What does it cost to raise backyard chickens?

What does it cost to raise backyard chickens?

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One of the most commonly asked questions we get is how much does it cost to raise and care for backyard chickens.

In this post we have broken it down in to stuff you need to buy to setup your urban backyard chicken farm and stuff you need or should budget for to care for your chickens

Backyard chicken stuff you need to buy at the start

Chickens –  $3 to $30 depending on age, breed etc.

Chicken coop –  $150 if you make your own up to $2000 for upmarket versions.  Average around $500.

Fencing

Incubator – $50-100 if you want the thrill of hatching your own eggs.

Brooder –  if you want to raise chicks $50 to $100.

Feeders and waterers – $8 to $40.




Backyard chicken stuff you need to care for your chickens

 

Feeding

 

-A chick will eat roughly 9-10 lbs of feed in it’s first 10 weeks. 

 

-A mature, standard size chicken will eat approximately 5 lbs of feed per month, if allowed to free range, and an active laying hen, if confined to the coop, will need around 6 lbs of feed per month. 

 

Backyard chicken food options

 

50lb bag of chick starter crumble $8-$18

 

Grower and “all flock” feed for older chickens will cost around $17.00 per 50 lbs bag layer pellets between $15.00 and $30.00 per 50 lbs bag, depending again on brand and whether you buy organic/regular. 

 

Scratch grains cost around $10.00 per 50 lbs bag, between depending on availability and quality.

 

Bedding

 

Wood shavings cost around $6.00 (.276 cubic meter loose and .092 cubic meters compressed). 

 

Straw will cost you between $3.00 and $12.00 per bale, depending on availability, quality and size of order.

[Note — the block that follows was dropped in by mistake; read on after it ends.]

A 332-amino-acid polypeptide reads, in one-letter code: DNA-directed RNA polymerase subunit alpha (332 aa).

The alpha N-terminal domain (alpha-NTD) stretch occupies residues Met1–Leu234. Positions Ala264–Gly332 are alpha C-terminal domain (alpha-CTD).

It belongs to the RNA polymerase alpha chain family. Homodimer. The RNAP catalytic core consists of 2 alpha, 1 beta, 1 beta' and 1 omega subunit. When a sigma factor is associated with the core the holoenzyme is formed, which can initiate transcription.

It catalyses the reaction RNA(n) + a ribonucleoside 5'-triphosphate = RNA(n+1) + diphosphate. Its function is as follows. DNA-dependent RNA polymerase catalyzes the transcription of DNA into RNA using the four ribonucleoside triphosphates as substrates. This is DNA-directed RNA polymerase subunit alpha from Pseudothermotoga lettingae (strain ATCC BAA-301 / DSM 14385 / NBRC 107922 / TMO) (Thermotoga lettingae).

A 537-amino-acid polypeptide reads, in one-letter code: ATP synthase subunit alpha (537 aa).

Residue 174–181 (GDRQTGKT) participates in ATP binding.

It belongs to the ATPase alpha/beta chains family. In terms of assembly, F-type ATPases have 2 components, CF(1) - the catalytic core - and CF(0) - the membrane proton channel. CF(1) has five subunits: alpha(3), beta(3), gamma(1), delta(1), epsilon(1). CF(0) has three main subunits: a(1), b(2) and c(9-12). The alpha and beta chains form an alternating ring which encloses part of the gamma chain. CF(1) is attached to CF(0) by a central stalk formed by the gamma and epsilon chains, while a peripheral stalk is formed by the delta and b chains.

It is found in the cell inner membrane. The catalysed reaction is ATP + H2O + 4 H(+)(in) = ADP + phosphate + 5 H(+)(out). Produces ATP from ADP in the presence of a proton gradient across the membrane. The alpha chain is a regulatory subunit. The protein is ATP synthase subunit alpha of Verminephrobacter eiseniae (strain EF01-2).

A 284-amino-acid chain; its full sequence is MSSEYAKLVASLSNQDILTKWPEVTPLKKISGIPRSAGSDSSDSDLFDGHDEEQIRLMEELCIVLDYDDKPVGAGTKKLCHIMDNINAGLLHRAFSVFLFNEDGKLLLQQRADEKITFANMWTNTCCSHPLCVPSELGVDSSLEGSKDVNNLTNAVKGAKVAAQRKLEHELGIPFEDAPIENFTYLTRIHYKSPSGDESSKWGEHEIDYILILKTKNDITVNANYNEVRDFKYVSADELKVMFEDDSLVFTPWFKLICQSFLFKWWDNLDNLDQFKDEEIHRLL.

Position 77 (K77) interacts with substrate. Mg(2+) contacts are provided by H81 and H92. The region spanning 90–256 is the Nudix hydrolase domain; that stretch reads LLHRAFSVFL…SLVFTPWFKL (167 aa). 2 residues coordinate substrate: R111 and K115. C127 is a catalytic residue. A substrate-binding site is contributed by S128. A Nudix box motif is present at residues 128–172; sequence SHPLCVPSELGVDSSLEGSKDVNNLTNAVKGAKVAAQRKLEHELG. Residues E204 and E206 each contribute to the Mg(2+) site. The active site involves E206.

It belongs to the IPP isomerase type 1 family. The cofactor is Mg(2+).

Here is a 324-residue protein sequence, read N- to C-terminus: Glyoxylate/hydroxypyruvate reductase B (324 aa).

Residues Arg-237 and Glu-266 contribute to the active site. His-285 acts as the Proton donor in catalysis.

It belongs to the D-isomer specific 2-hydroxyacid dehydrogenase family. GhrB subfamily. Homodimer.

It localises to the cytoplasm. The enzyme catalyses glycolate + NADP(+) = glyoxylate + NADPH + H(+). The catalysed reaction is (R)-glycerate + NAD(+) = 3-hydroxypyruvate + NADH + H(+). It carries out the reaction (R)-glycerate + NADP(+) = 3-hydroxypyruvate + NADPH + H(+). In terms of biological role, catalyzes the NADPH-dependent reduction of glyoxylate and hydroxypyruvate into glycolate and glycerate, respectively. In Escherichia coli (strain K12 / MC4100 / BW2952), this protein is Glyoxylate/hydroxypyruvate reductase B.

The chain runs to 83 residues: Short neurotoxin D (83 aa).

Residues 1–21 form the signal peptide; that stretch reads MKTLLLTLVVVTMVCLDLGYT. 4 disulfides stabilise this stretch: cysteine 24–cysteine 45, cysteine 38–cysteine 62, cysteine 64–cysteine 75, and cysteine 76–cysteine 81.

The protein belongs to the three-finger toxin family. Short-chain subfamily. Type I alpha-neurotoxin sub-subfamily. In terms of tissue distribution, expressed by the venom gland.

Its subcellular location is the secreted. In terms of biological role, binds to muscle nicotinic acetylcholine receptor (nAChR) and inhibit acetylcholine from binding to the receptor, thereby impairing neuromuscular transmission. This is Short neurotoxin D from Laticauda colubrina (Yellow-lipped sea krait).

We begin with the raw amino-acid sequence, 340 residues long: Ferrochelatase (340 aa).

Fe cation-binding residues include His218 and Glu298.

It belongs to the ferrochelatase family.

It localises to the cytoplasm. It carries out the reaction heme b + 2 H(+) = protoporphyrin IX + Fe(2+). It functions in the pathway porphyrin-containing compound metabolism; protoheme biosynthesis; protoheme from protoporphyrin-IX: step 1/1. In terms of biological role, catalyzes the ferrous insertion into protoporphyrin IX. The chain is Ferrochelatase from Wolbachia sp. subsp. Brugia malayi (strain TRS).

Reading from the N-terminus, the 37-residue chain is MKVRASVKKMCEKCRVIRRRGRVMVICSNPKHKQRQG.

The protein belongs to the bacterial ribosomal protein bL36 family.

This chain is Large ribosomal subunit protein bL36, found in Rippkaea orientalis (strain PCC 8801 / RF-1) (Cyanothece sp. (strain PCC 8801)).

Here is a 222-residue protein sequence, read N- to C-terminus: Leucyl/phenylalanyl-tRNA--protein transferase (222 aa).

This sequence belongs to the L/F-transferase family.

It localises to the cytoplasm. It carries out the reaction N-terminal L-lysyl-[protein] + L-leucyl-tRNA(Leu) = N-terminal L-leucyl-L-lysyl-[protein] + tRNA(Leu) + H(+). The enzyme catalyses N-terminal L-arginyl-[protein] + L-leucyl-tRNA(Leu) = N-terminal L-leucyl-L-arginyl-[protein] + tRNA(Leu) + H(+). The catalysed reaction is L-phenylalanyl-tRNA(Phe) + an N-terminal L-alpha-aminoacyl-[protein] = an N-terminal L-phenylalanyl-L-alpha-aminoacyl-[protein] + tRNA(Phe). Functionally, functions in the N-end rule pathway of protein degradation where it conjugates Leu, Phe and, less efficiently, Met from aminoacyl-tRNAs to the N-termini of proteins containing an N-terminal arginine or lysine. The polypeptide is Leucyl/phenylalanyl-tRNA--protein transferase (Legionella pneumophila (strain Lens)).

Sawdust pellets will cost around $4.00 per 40 lbs bag.

 

 Other backyard chicken stuff

 

In addition to feed and bedding materials, add roughly $10.00 per month for miscellaneous extras, such as medicine, pest control, egg boxes etc.

 

Lets look at an example.

 

Jenny, her partner and their two your children have researched the idea of getting some backyard chickens by reading and decided to join the growing community of urban farmers by getting their own backyard chickens.  Jenny wants the chickens for eggs and for a family of four will need at least three good laying hens.  Jenny decides that she wants the children to enjoy the thrill of watching the eggs hatch and finds a local supplier.  These cost her $10.

 

She purchases an incubator for $30, an Brinsea Ecoglow brooder for $80, an chicken coop for $400,  and a feeder and waterers or $12.  They have a good secure fenced yard so she doesn’t need to worry about fencing.

 

Once she has the incubator and brooder she gets her eggs delivered and puts them in the incubator.

 

While they are waiting excitedly for them to hatch she gets some food delivered by purchasing a bag of chick crumbles for $8, some bedding by purchasing some pine shavings for $6.

 

Now they are all set to go and welcome the new chicks into the world.

 

Jenny has spent a total of $546 and has enough supplies for the first few months in addition to some very excited kids (including the grown up variety) which is priceless.

 

Check out the following infographic on some of the other benefits.

 

 

Urban Chickens

by kylatomdesign.com 
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